Want to improve schools ? Then stop making so many "improvements" !

Stephen Smith's picture
 3
I've been talking with a lot of my fellow teachers about politics lately - for obvious reasons.

Today a group of four of us got to thinking about what the biggest problems in education are.

It was remarkably easy to reach consensus - even though we all have different ideas, and political persuasions.

We agreed that the biggest problem is that every Government, whatever party leads it, seems to think that it's a good idea to change the system radically at least as often as every general election, and often a couple of times in between.

The way in which each change of Government also makes an assumption that anything any school has done previously has not been very good, that the whole system is failing desperately, and that we need to reset the clock to zero and start again, is also a not very helpful approach.

Despite both of these approaches, schools haven't changed all that radically - certainly not in the way the Governments intended - but they have evolved, and they do a good job by an large.

If only we could have had time to get used to the innovations imposed on us instead of abandoning them every time the political wind changes, we'd be doing even more fabulously.

Between the 4 of us we've well over a 100 years of experience, but obviously the Government ministers who keep the "improvements" flowing all know about schools as well - because they all went to school once themselves.

Some of them even went to state schools.
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Stephen Smith's picture
Wed, 22/06/2011 - 23:19

Sorry about the typos !

Janet Downs's picture
Thu, 23/06/2011 - 09:27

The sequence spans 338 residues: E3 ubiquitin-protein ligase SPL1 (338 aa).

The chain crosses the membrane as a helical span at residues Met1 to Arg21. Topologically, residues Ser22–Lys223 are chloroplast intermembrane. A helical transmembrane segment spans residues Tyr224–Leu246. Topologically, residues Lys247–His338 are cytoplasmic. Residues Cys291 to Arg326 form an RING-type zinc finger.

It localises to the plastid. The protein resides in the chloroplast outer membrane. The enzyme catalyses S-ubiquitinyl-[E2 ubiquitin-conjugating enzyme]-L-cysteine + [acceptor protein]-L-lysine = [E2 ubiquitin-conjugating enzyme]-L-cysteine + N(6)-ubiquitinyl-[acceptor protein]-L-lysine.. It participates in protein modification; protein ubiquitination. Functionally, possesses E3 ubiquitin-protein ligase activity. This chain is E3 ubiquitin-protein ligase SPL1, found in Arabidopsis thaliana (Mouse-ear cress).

One of the major lessons from Finland, the top-performing European country in the 2009 OECD figures, is this: that education reform and improvement needs to be slow, steady and based on consensus. The OECD wrote that Finland's success "is due to this steady progress, rather than as a consequence of highly visible innovations launched by a particular political leader or party."

Unfortunately, this is not a lesson learnt by political leaders in the UK (particularly England). Each succeeding government boasts "flagship" policies which it foists on to school without regard to evidence and with little debate. The Academies Act 2010, remember, was rushed through Parliament at a speed usually only employed in times of national emergency.

Teachers are already punch-drunk with initiatives which have been forced on them by successive governments since the mid 1980s. Under such constant interference, it is to teachers' credit that the system hasn't imploded.

But watch this space.... teacher recruitment down, teacher morale poor, untrained commentators thinking they know better than the professionals (imagine the anger if politicians told doctors what treatments they must use, or lawyers how to interprete the law), the OECD warning that there is too much emphasis on grades in England and this may crowd out important non-cognitive (and therefore not easily measured) skills, the OECD warning that the academy/free schools policy needs careful monitoring if it is not to disadvantage already disadvantaged children...

http://www.oecd.org/dataoecd/34/44/46581035.pdf

Adrian Elliott's picture
Thu, 23/06/2011 - 11:25

Excellent post!

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